Since its reemergence as a public company, PayPal's (NASDAQ:PYPL) performance has been nothing short of spectacular. Investors couldn't possibly have envisioned the string of credit card and big bank partnerships the company has made that have allowed it to become a world-class digital payment system. The result has been a stock price that has tripled, compared with a 40% gain for the S&P 500 (SNPINDEX:^GSPC).
The company has also been remarkably consistent in providing conservative guidance, exceeding its forecast, and raising its full-year targets -- a practice aptly named "beat-and-raise."
PayPal will soon once again make its case to investors; it's scheduled to report the results of its just-completed first quarter after the market close on April 24. Let's recap PayPal's fourth-quarter results and review a recent announcement to see if it provides any insight into what investors can expect when the company reports earnings.
For the fourth quarter, PayPal reported revenue of $4.23 billion, up 13% year over year, resulting in non-GAAP diluted earnings per share of $0.69, an increase of 26%. Both figures topped the high end of the company's guidance.
Strength in the underlying business metrics helped boost the financial results. PayPal added 13.8 million net new active accounts for the quarter -- 59% more than it added in the year-ago quarter. Though 2.9 million of those accounts came from the recent acquisitions of Hyperwallet and iZettle. Organically, new accounts of 10.9 million were 25% greater than the accounts PayPal added in the same period last year. Existing customers were more engaged. Transactions per active account over the trailing 12-month period grew to 36.9, up 9% year over year.
Total payment volume (TPV) continues to march higher, topping $164 billion, up 25% on a currency-neutral basis. Person-to-person (P2P) payments -- including Venmo -- were up 46% year over year to $39 billion, now accounting for 24% of TPV.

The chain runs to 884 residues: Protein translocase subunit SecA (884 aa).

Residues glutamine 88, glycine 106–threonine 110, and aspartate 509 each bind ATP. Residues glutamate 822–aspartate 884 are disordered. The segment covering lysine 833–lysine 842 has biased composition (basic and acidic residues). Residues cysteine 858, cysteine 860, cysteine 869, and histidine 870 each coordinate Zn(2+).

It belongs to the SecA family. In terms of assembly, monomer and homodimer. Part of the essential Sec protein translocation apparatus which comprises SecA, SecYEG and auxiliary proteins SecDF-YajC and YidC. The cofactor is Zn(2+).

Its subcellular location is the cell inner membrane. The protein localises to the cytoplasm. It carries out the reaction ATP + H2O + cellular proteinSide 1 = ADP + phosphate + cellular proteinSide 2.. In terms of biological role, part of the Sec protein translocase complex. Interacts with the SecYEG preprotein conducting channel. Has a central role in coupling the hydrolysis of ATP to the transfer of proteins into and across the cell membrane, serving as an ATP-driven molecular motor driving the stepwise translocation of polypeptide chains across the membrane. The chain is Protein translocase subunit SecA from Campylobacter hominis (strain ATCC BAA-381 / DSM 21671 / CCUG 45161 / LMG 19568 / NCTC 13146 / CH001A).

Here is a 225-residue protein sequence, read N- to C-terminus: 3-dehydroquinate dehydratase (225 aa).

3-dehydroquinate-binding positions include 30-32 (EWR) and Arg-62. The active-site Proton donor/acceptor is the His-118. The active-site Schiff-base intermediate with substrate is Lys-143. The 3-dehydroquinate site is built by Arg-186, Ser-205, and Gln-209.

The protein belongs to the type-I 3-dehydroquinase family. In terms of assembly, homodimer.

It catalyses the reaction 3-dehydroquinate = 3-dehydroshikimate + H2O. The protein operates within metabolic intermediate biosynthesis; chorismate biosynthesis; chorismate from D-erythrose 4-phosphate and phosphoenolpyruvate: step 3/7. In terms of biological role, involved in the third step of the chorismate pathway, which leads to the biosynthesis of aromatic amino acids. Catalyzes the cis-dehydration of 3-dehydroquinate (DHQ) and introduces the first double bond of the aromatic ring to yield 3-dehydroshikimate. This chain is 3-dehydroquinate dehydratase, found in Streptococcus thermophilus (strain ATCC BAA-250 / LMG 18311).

Long-term followers of PayPal will find this news as exciting as it is ironic.
Several years after the advent of the dot-com era, eBay (NASDAQ:EBAY) made a number of strategic investments to expand its empire. In 2001, the company came to an agreement with Latin American e-commerce leader MercadoLibre (NASDAQ:MELI). eBay traded its Brazilian online trading platform, iBazar, in exchange for a 19.5% stake in MercadoLibre. Shortly thereafter, in 2002, eBay acquired PayPal.
During the past several years, eBay has been divesting some of its key business, spinning off PayPal in July 2015, and selling off its remaining 18% stake in MercadoLibre in October 2016.
Just last month, PayPal announced that it was making a strategic investment in MercadoLibre, acquiring $750 million of the company's stock, connecting the eBay alumni. In a prepared statement, PayPal President and CEO Dan Schulman commented on the move. "Digital commerce in Latin America is experiencing tremendous growth and MercadoLibre is well positioned for continued leadership," he said. "We've been impressed with the digital commerce and payments ecosystem Marcos [Galperin, MercadoLibre's CEO] and his team have built."
What the quarter could hold
PayPal has been fairly consistent with its beat-and-raise, so investors shouldn't expect things to be much different this quarter. PayPal has forecast revenue in a range of $4.08 billion to $4.13 billion, up between 11% and 12% year over year. The company is also projecting adjusted earnings per share (EPS) in a range of $0.66 to $0.68.
While investors don't want to be seduced by Wall Street's short-term thinking, it can be helpful to understand the prevailing market sentiment for a company going into its financial release. Analysts' consensus estimates are calling for revenue of $4.13 billion and EPS of $0.68, placing both squarely at the high end of management's guidance.
With a pole position in the trend toward digital payment systems and remarkable history of success, there isn't any reason to believe things will be any different when PayPal reports earnings on April 24.